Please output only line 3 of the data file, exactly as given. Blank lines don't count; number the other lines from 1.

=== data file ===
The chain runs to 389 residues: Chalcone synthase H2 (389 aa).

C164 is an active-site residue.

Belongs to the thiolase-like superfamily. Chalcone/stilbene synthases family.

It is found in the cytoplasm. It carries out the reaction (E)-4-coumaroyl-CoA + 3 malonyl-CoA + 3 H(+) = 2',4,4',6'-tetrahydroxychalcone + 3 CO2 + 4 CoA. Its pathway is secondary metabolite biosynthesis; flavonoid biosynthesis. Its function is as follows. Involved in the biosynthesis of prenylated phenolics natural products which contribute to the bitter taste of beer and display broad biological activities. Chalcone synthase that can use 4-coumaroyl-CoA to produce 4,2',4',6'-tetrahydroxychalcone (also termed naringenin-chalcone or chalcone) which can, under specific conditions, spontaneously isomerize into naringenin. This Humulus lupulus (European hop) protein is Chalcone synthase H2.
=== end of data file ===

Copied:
Belongs to the thiolase-like superfamily. Chalcone/stilbene synthases family.